John Spencer in his article How do you Teach to Standards when Doing Project- Based Learning, states that instead of being stuck in the middle of the duality of process-driving and product-driven, we should consider a third option: learning-driven. According to Spencer, if teachers were able to connect the type of standard you have to teach to the corresponding PBL approach, it will be easier to transform our teaching methodology in a more substantial way. He has created a table that shows how to do that kind of correlation:

There is always going to be an overlap in regards to PBL projects, but the important thing to keep in mind is that teachers should not add an additional project to their strategic plan for the school year. They should instead rearrange their plans in order to substitute expository classes and subsequent class activities or tests with process-based learning methodologies. Students will learn while they are in the process of doing the project proposal and not before. That is why the pedagogical staff must be incredibly prepared for the task. If the project proposal is too loose, students will feel lost and may not reach the skills teachers expect them to acquire. Having guidelines to help them manage their time, help them divide the tasks amongst the entire group and deal with unexpected situations will increase the possibility of success.

Will teachers be able to create PBL projects for all the standards requested by the school? Unfortunately, no. Not because it is impossible to think creatively and propose a student-centered approach for a particular subject or topic, but rather due to the fact that process-based learning projects take time to be developed. Schools nowadays demand so many standards in each subject that it becomes impossible for a teacher to take the time needed to reach just a few of them through PBL. If school administration really thinks that student-centered is the best learning style for twenty-first century students, it is imperative for them to reflect upon the educational state standards, and with the help and assistance of the whole school community, reevaluate which they want to emphasize and from which skills they think we are able to divert attention.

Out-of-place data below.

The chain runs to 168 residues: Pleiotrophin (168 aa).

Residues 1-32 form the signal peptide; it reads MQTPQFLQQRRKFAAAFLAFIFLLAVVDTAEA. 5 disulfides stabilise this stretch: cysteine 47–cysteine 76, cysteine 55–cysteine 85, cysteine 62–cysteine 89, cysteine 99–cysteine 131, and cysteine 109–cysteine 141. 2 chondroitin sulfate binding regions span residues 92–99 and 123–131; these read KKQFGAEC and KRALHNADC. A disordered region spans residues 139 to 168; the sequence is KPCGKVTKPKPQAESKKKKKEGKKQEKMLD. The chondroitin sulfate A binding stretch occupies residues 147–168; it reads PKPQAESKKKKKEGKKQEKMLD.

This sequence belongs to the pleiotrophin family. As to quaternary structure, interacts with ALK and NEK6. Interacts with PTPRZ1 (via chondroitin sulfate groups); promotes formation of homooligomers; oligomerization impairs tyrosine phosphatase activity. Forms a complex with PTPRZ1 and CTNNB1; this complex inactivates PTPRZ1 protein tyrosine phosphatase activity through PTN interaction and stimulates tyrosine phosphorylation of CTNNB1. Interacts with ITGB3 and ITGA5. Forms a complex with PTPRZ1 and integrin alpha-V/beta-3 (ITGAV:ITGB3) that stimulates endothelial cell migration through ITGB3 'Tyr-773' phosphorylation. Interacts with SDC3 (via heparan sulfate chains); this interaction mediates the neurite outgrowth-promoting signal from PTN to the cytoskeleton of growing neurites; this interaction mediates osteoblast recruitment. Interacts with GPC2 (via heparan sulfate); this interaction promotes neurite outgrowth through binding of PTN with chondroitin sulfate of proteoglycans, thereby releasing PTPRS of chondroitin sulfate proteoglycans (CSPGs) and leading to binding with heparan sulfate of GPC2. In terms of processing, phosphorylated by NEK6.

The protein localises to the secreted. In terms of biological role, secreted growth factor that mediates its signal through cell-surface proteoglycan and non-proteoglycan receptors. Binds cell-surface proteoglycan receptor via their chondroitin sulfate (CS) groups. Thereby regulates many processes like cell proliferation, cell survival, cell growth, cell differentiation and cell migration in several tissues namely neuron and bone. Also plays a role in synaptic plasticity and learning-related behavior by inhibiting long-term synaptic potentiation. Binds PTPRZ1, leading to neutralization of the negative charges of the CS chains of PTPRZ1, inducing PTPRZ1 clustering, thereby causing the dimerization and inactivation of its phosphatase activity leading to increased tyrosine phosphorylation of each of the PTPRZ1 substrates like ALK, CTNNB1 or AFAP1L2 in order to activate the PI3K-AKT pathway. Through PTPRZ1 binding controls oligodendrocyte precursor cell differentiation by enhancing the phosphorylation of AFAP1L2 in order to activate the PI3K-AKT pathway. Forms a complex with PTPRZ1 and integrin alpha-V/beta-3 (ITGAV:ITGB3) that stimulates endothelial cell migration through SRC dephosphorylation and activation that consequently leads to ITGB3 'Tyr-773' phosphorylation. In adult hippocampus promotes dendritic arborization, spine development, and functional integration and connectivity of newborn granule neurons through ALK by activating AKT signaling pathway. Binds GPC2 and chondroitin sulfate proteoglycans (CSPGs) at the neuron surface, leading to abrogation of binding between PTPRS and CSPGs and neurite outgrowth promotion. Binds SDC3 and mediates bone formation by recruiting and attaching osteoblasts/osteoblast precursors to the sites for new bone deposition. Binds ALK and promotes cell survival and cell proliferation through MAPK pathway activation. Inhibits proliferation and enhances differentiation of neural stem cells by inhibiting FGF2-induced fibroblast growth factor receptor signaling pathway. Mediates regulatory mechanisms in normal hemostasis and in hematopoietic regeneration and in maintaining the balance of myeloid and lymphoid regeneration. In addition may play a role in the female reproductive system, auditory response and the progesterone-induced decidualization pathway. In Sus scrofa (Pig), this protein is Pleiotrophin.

In order to function properly, schools depend on a qualified management organization structured according to the social reality for which it is intended. It also depends on a curriculum based on the educational needs of its community and, therefore, the curriculum cannot be seen only as the set of standards to be developed in classrooms. Through the communion of parents, teachers and managers, it becomes necessary to reflect on the reality of the community for which the curriculum is intended and, based on these reflections, decide how to reduce content in order to favor the development of high-level skills and abilities through PBL.


Spencer, John. (2018, February 9). How do you Teach to Standards when Doing Project- Based Learning. Retrieved from

Dr. Isabel Cristina Fernandes Auler (Middle School Principal at Our Lady of Mercy School, RJ- Brazil) has a Masters Degree in Contemporary History (PUC-Rio), a PhD in Literature Theory and Comparative Literature (PUC-Rio), a postgraduate in Education and Technology and another one in School Administration (UCAM). She also published a book in 2011, entitled Memórias de Carlos Lacerda. Evocações de um Passado Presente. E-mail: